Courtesy GSC Architects
The Texas Life-sciences Collaboration Center in Georgetown has added three new biotechnology companies since March.
“We’ve found more and more companies that don’t necessarily need office space, but they need wet lab space,” TLCC Executive Director Russ Peterman said. “It’s a little different paradigm from what we’ve been doing.”
Xeris Pharmaceuticals and Celling Biosciences both operate offices in Austin but found it difficult to find wet lab space to do necessary research, company officials said. Wet labs have specialized piped utilities and ventilation and are primarily used in bioscience.
Wet lab shortage
“There is a scarcity of wet lab space in Austin, but we really like the TLCC for a variety of reasons. It’s a new facility. It’s very clean; it’s very modern. We were able to customize it for our own needs, and it was also affordable,” said Nancy Scott, director of product development for Xeris Pharmaceuticals. “It was the best option that we had of everything that was available to us. It really fit our needs very well.”
Scott said the company, which develops injectable therapeutics to treat endocrine, metabolic and neurologic diseases in patient-friendly devices, is expecting to begin operations in TLCC in April.
“We have our own dedicated space there … we also really like how there were other startup companies there, and we have the opportunity to share resources and take advantage of some of the economic development grants that we could possibly get for shared equipment through the City of Georgetown and the TLCC,” she said, adding that the company plans to take advantage of another partnership the center established with Austin Community College in 2011.
“That gives us even broader access to state-of-the-art equipment and lab space and interns,” Scott said.
In March 2011, TLCC signed a memorandum of understanding with ACC to provide internships and other opportunities for staff and students.
“This is the first example of how [the partnership is] going to work,” Peterman said. “[Xeris will be] using ACC interns and collaborating with ACC staff and using their labs. It’s a great example of how a collaboration should work.”
Celling Biosciences began using shared lab space with another TLCC member company, Molecular Templates, nearly one year ago, Chief Scientific Officer Jim Poser said.
“We are located in South Austin, so it is a little bit of a run for us up to Georgetown, but it is more than compensated by our having access to the facility that we need at this particular time,” Poser said. “So it is extremely cost-effective and reasonably convenient and gives us what we need.”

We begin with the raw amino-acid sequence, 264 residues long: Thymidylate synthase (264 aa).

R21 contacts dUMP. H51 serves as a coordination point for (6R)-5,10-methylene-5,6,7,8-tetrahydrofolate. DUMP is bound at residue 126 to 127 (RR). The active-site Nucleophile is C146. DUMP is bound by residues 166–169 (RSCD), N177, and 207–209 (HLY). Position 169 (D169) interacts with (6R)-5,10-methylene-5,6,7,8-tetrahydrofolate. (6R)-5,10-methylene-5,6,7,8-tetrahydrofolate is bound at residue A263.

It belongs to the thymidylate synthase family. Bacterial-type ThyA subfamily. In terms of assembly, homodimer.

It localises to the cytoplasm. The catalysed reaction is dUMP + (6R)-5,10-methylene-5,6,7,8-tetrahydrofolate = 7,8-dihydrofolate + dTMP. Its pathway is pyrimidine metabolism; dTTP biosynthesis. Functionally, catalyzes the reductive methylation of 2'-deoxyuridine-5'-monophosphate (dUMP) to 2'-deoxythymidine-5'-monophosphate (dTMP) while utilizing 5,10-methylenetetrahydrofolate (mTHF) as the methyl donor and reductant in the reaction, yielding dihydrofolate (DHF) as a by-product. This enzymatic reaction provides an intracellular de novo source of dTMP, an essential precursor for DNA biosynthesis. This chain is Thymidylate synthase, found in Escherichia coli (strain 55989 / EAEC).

The company is using the space to understand how adult stem cells work and develop techniques that can be used during orthopedic procedures.
Poser said the experiments conducted in TLCC’s wet labs will help scientists to be able to perform consistent techniques in the operating room. A patient’s stem cells would be harvested from and implanted in the patient at the time of the procedure.
The company could expand its presence at the collaboration center as space becomes available and is needed to perform necessary research.
More growth, expansion
A third company, DisperSol Technologies, established offices at TLCC in March and will soon finish construction on lab space, Peterman said.
The company is developing a method to take non–water soluble medicines that typically must be injected and compounding its molecules with water-soluble molecules to allow patients to take the medicine orally, he said.
With the new additions, TLCC now has eight member companies, and Peterman said he expects to add more in the next year as the center plans to expand into a second building.
“We are very confident if we had a new building in place, we could fill it up,” he said. “Our business has really taken off over the last six to eight months. There has been a lot of pent-up demand, and now the floodgates are open. The sooner we can get a new building up, the sooner we can fill it up.”
Peterman said TLCC could break ground on the 15,000-square-foot space by the summer, and he hopes to have the building finished by the end of the year.
TLCC will seek a Good Manufacturing Practices certification for the building from the Food and Drug Administration, which means it could be approved by the FDA to do pharmaceutical development.
“It will be a big investment and give us the capability to attract other pharmaceutical companies,” Peterman said.
Since its inception in 2007, the biotechnology accelerator that provides office space, wet laboratories, mentoring and a network of resources to developing life-sciences companies has created 55 jobs in Georgetown, Peterman said.
“We’ve almost exceeded by a factor of two the number of jobs we committed to have through our City of Georgetown incentive agreement,” Peterman said. “So I would say it has been very successful.”
Xeris Pharmaceuticals and DisperSol Technologies are both expected to add eight jobs, and Celling Technologies will add three or four jobs to the center, Peterman said.
“The whole idea of what the TLCC is doing is creating high-paying professional jobs in the life-science industry,” Peterman said. “Because the industry is growing at a nice clip, we expect it will continue to create more and more jobs.”
Texas Life-sciences Collaboration Center, 111 Cooperative Way, Ste. 200, www.texaslifesciences.com